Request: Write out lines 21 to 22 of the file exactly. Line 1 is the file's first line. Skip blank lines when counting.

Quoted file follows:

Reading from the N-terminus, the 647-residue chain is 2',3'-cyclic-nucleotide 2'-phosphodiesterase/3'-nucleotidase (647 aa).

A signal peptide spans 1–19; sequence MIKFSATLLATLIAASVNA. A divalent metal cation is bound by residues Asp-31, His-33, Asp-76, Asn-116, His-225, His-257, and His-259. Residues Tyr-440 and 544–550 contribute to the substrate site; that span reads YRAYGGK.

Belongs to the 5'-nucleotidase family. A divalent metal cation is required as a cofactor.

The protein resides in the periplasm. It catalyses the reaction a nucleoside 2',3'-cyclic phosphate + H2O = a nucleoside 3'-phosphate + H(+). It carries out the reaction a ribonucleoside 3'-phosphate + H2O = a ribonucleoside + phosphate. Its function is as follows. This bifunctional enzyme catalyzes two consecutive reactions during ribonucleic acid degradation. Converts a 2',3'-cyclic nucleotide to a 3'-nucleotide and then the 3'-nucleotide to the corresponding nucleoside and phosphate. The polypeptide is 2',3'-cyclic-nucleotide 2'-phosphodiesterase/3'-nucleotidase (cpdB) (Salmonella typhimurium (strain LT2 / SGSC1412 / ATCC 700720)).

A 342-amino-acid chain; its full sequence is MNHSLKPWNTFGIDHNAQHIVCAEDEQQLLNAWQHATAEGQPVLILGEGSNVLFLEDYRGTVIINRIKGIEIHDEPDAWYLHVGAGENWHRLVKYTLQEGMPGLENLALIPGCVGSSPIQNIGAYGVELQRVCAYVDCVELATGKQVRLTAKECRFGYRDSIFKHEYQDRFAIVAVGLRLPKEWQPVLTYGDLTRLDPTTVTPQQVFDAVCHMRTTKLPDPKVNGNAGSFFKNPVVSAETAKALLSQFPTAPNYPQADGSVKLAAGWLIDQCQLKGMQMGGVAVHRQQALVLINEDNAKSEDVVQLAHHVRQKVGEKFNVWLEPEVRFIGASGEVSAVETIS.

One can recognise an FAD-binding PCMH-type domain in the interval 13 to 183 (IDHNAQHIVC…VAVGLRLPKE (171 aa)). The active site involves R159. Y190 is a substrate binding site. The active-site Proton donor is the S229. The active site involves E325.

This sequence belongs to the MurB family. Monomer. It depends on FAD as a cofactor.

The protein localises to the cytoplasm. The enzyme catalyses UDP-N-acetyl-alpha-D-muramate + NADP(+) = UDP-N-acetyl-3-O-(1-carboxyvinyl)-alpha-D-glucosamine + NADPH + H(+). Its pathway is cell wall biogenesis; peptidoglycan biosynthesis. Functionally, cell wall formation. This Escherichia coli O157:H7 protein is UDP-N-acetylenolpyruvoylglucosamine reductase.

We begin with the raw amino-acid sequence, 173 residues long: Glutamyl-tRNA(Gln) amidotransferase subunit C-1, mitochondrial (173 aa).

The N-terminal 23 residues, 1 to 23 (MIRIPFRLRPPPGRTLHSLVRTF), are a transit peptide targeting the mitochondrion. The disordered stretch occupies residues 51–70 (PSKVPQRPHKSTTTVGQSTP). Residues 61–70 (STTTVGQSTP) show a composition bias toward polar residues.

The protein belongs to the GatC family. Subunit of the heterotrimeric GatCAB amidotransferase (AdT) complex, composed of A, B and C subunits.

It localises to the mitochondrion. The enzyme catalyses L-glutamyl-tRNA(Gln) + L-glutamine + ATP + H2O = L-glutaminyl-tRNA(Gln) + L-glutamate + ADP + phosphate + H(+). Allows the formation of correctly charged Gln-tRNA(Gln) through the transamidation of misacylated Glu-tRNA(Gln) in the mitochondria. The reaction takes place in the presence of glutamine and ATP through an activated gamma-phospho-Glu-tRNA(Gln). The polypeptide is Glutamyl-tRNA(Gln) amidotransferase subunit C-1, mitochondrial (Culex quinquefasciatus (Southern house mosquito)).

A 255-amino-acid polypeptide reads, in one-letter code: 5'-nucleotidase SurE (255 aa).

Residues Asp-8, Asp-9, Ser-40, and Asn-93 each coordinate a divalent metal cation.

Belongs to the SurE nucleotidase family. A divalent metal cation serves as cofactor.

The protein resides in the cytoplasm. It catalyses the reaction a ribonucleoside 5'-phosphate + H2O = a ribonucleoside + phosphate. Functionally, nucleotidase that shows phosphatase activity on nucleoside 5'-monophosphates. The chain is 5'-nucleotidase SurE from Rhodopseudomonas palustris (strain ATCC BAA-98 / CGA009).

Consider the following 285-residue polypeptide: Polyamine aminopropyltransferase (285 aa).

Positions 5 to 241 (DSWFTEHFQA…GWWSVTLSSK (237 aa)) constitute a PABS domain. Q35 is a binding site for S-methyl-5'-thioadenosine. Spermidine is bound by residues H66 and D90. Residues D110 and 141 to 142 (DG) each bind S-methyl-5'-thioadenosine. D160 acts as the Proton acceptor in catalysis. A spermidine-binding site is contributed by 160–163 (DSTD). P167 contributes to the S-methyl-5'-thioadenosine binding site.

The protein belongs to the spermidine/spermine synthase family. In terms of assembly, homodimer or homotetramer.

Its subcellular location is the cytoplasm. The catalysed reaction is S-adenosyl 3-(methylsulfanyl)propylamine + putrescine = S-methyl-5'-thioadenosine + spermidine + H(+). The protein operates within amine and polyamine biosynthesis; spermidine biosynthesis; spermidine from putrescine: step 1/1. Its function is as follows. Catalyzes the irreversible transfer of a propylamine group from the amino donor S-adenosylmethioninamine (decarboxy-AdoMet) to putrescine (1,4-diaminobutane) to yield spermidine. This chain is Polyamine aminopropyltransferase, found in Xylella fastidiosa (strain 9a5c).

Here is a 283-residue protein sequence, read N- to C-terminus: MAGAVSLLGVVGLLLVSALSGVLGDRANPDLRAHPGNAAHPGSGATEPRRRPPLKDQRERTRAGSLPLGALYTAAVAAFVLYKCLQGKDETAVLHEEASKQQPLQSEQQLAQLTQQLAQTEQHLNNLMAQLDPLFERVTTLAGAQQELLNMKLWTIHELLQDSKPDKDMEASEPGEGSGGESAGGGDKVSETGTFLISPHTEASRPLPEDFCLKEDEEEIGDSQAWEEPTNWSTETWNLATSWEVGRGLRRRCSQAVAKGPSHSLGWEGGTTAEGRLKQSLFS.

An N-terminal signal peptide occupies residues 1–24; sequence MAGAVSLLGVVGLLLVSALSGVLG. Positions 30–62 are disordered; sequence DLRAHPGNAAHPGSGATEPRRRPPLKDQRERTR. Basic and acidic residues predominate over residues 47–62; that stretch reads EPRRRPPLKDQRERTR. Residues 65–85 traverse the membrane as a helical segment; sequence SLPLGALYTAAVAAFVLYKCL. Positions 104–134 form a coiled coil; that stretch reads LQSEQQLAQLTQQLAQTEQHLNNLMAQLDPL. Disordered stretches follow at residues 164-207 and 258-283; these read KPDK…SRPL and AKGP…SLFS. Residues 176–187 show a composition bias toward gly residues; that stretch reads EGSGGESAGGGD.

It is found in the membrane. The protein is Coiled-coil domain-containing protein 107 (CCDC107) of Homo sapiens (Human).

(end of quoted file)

Here is a 283-residue protein sequence, read N- to C-terminus: MAGAVSLLGVVGLLLVSALSGVLGDRANPDLRAHPGNAAHPGSGATEPRRRPPLKDQRERTRAGSLPLGALYTAAVAAFVLYKCLQGKDETAVLHEEASKQQPLQSEQQLAQLTQQLAQTEQHLNNLMAQLDPLFERVTTLAGAQQELLNMKLWTIHELLQDSKPDKDMEASEPGEGSGGESAGGGDKVSETGTFLISPHTEASRPLPEDFCLKEDEEEIGDSQAWEEPTNWSTETWNLATSWEVGRGLRRRCSQAVAKGPSHSLGWEGGTTAEGRLKQSLFS.

An N-terminal signal peptide occupies residues 1–24; sequence MAGAVSLLGVVGLLLVSALSGVLG. Positions 30–62 are disordered; sequence DLRAHPGNAAHPGSGATEPRRRPPLKDQRERTR. Basic and acidic residues predominate over residues 47–62; that stretch reads EPRRRPPLKDQRERTR. Residues 65–85 traverse the membrane as a helical segment; sequence SLPLGALYTAAVAAFVLYKCL. Positions 104–134 form a coiled coil; that stretch reads LQSEQQLAQLTQQLAQTEQHLNNLMAQLDPL. Disordered stretches follow at residues 164-207 and 258-283; these read KPDK…SRPL and AKGP…SLFS. Residues 176–187 show a composition bias toward gly residues; that stretch reads EGSGGESAGGGD.